The Art of Canoe Building is Being Revived in Hawaii
In the olden days of Hawaii nei, canoe building [kalaiwaa] was one of the occupations deftly done by Hawaiians, but during the years since, this work has gone down to but a fraction; but these days, it is being started up once again in Honaunau, South Kona, Hawaii.
Charley Apo along with his assistants are undertaking this endeavor of carving waa from large koa trees growing on the land of Paris and Company [Hoahana Parika ?].
The koa is fell in the high mountains, then it is roughly carved out into the form of a waa, and then dragged to sea by animals.
Twelve large waa are being carved by Charley Apo in a building prepared for this work, and he is able to fill all orders that he receives as per specifications wanted, from large to small.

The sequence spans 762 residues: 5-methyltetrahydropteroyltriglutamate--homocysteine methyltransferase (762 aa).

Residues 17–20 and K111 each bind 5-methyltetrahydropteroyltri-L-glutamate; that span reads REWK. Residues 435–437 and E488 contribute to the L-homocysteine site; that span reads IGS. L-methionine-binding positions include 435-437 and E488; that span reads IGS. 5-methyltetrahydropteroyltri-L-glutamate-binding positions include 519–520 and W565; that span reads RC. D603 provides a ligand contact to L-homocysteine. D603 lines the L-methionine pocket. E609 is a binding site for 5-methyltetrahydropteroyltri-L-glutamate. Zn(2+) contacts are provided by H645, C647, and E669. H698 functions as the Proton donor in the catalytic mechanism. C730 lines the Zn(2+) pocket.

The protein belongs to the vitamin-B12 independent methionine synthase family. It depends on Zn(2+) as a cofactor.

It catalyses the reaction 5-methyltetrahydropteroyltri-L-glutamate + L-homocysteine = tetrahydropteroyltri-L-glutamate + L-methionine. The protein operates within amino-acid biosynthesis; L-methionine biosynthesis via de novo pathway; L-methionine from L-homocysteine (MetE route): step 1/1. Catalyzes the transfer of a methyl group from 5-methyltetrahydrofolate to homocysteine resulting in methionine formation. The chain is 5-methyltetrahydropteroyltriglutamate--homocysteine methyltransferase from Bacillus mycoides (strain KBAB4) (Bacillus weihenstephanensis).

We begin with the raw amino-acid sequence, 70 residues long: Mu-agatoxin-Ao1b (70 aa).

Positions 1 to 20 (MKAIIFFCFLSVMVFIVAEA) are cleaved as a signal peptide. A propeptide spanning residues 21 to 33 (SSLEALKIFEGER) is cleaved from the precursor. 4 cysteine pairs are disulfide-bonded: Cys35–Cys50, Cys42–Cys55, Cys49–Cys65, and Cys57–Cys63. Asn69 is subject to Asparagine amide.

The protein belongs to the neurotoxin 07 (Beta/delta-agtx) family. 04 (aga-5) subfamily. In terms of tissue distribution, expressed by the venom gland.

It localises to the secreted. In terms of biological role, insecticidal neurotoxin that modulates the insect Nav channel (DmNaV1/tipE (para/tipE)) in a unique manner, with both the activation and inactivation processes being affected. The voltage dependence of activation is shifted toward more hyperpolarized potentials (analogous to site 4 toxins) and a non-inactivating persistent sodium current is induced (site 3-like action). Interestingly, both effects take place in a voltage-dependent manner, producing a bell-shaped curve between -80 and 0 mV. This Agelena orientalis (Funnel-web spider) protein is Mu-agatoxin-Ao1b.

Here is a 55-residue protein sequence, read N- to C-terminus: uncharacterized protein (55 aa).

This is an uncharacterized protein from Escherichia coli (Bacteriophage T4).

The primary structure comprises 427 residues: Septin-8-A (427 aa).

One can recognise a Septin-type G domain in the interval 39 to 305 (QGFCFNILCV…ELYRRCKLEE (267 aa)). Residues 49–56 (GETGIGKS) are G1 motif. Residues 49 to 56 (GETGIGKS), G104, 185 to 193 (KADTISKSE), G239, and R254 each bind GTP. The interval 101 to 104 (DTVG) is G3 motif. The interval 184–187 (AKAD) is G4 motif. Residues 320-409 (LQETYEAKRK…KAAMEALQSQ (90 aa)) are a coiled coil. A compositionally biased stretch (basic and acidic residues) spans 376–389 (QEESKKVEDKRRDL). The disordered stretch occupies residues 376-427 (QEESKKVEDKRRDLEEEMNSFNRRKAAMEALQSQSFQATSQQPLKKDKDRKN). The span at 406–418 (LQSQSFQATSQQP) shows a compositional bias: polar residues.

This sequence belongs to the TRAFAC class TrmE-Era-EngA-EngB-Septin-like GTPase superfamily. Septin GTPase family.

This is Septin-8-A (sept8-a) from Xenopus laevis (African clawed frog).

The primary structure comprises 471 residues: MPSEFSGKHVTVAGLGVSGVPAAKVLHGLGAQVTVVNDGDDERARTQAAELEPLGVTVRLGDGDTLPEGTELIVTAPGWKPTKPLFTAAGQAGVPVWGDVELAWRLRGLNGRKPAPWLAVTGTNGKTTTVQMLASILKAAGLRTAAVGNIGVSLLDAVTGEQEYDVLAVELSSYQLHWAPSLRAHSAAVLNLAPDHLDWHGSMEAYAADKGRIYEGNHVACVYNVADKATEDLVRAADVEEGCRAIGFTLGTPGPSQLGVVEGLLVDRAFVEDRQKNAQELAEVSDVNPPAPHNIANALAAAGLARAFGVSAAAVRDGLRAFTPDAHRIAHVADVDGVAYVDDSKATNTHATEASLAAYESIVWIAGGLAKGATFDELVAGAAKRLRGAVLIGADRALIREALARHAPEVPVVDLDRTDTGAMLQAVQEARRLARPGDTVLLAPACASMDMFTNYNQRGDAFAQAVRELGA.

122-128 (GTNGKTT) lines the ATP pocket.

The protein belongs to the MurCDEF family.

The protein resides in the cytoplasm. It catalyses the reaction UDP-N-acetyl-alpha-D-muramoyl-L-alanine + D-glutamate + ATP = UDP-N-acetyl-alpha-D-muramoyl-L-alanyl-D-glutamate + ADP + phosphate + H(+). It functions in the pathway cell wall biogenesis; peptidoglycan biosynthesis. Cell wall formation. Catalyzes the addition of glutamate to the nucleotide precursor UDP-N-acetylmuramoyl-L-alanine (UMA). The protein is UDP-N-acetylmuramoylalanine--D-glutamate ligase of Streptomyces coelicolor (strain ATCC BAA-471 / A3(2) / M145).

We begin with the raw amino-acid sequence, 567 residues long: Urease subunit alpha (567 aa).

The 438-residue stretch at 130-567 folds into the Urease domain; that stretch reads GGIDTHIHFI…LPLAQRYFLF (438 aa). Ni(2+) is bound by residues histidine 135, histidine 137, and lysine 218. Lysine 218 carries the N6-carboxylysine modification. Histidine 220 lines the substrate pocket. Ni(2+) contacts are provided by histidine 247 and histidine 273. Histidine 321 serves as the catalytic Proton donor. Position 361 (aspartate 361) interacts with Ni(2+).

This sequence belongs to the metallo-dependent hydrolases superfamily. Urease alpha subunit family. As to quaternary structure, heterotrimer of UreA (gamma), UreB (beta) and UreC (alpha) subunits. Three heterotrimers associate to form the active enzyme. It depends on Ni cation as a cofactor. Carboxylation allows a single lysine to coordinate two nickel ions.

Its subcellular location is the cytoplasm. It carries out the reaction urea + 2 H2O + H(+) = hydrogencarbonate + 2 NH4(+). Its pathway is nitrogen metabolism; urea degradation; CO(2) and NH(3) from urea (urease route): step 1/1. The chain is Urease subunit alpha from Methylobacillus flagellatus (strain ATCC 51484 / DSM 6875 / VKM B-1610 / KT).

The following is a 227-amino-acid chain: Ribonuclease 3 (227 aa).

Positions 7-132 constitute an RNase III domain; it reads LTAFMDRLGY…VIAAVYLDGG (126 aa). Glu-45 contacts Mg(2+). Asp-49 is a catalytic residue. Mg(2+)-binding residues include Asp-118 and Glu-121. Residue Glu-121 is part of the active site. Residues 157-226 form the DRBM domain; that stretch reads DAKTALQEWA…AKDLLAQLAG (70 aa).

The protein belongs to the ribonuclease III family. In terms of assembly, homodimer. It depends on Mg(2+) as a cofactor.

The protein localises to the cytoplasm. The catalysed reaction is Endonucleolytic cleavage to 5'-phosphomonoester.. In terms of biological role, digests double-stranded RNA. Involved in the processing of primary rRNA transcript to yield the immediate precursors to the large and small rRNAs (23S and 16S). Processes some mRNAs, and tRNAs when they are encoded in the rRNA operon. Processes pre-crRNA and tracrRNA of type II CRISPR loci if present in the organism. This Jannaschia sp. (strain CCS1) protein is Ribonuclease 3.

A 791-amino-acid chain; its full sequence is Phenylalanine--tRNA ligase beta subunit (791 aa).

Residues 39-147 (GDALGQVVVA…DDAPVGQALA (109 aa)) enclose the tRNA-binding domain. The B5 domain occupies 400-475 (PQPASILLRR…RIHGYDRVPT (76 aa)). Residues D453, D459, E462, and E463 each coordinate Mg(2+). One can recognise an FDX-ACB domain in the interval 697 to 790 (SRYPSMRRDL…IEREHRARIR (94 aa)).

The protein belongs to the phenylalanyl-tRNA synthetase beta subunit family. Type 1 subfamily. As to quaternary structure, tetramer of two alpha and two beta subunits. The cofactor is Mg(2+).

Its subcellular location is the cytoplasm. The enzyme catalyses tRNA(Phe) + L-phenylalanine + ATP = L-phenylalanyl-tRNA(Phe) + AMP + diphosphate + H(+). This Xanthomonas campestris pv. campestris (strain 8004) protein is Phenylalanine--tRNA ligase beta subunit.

In the picture on the far left, Davis Paris can be seen with two waa that are unfinished; to the right is Charley Apo ; to the right of that are many unfinished waa. Below on the left is a nearly finished waa; in the middle is an assistant of Charley Apo; to the right of that is a roughly completed waa for Alika Dowsett.
[I wish the newspapers were reshot clearly so not only the words are sharp and legible, but so that pictures and images are as clear as possible…]
(Kuokoa, 6/5/1924, p. 2)
Ka Nupepa Kuokoa, Buke LXIII, Helu 23, Aoao 2. Iune 5, 1924.